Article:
Rev. E.B. Holschuh
An article about a thief caught my eye in a recent issue of The Week magazine. It struck me as a great topic for a Lent devotional, an opportunity to look at God’s Law, how sin pollutes even the kindest of hearts, and God’s solution to our 10-fold problem: We just can’t obey God’s Law, instructions meant for everyone on Earth long before there were Christians.
In the second book of the Bible, Moses brings the Ten Commandments down from Mt. Sinai (Exodus 32:5-16). The first three tell us how we should live in relation to God; the remaining seven tell us how we should live in relation to our fellow human beings. Lutherans look at it in the form of the Cross: our vertical relationship with God, then our horizontal relationship with others, distilled down to what’s known as Christ’s Law. “You shall love the Lord your God with all your heart and with all your soul and with all your mind. This is the great and first commandment. And a second is like it: You shall love your neighbor as yourself.” (Matthew 22:37-39)
From the beginning, we’re to have only one God, we’re not to disgrace His name, and we’re to go to church. Next come the seven don’ts—don’t neglect/abuse your parents, murder, cheat on your spouse, steal, say mean or false things about others, nor covet…wait…what? Covet? Yes, covet. If sin were a baseball bat, coveting would be the sweet spot.
According to The Week, Frenchman Stephane Breitwieser “has robbed more than $1.4 billion worth of art from nearly 200 museums and steals like he’s performing a magic trick, without violence or a frantic getaway. When he sees a piece he likes, says Breitwieser, 47, ‘I get smitten. Looking at something beautiful, I can’t help but weep.’ He never sells anything he steals, but simply brings the work home to adore. ‘The pleasure of having,’ he says, ‘is stronger than the fear of stealing.’”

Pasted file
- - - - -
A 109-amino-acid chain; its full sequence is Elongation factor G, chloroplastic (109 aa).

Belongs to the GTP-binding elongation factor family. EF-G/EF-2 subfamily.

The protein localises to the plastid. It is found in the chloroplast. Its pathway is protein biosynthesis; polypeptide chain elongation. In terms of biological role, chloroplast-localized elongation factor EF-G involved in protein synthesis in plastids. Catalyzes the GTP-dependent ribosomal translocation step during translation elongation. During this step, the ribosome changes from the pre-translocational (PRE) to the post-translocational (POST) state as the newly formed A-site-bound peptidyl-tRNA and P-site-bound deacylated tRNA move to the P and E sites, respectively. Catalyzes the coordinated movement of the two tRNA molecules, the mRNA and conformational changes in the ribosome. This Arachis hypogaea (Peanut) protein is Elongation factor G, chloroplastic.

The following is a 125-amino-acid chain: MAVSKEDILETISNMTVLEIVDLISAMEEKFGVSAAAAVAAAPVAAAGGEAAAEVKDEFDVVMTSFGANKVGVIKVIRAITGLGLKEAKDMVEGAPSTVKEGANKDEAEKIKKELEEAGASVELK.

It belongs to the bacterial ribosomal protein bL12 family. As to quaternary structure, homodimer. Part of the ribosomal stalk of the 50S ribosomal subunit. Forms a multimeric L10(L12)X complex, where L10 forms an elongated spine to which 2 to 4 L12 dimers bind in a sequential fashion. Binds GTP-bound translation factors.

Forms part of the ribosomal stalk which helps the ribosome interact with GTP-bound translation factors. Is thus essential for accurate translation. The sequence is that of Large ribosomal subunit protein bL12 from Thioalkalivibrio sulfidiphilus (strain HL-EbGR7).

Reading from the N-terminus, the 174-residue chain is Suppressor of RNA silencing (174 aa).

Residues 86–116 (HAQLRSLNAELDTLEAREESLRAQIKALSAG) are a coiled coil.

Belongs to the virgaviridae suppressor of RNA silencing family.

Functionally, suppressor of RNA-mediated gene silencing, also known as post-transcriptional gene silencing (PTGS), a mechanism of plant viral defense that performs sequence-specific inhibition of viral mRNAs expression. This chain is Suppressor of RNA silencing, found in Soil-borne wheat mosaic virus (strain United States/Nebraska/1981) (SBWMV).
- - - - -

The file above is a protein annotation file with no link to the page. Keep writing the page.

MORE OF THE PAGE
Coveting is a stealthy sin that manifests itself in the behaviors of the self-righteous, the self-absorbed, the self-loving and self-gratifying. Let’s face it; coveting is the dark art of not just desiring but getting what we want (what doesn’t belong to us, in most cases). It means obsessing over something, believing we can’t be happy without it, or trying to figure out how to get it. Coveting is dissatisfaction with all God’s given us—believing that we know what we need and what will make us happy better than God does.
We covet to fill a need or void, to have something we think we deserve, even if it’s something (money, property, spouse, job, status, etc.) that belongs to someone else. Coveting replaces our God with one or more little gods and is the catalyst for crime, whether art theft or something more violent, like murder or rape. Coveting breaks up families and infects our relationship with God and others.
This Lenten season, I am trying to focus more on all that God has given me, in spite of my daily transgressions rather than on what I don’t have. I am trying to focus more on the Cross, where Jesus endured the wrath of God for my sin, in place of me. I am trying to remember daily that, in Christ Jesus, I have everything I need.
Stephane Breitwieser “is perhaps the most prolific art thief in history.” God, on the other hand, is the most prolific artist in history. When we dabble in the art of coveting, we, too, are art thieves, the likes of which Breitwieser pales in comparison!
Pastor E.B. Holschuh serves at Zion Lutheran Church (LCMS) in Alamo. He is a retired Navy senior chief and former English and Russian teacher.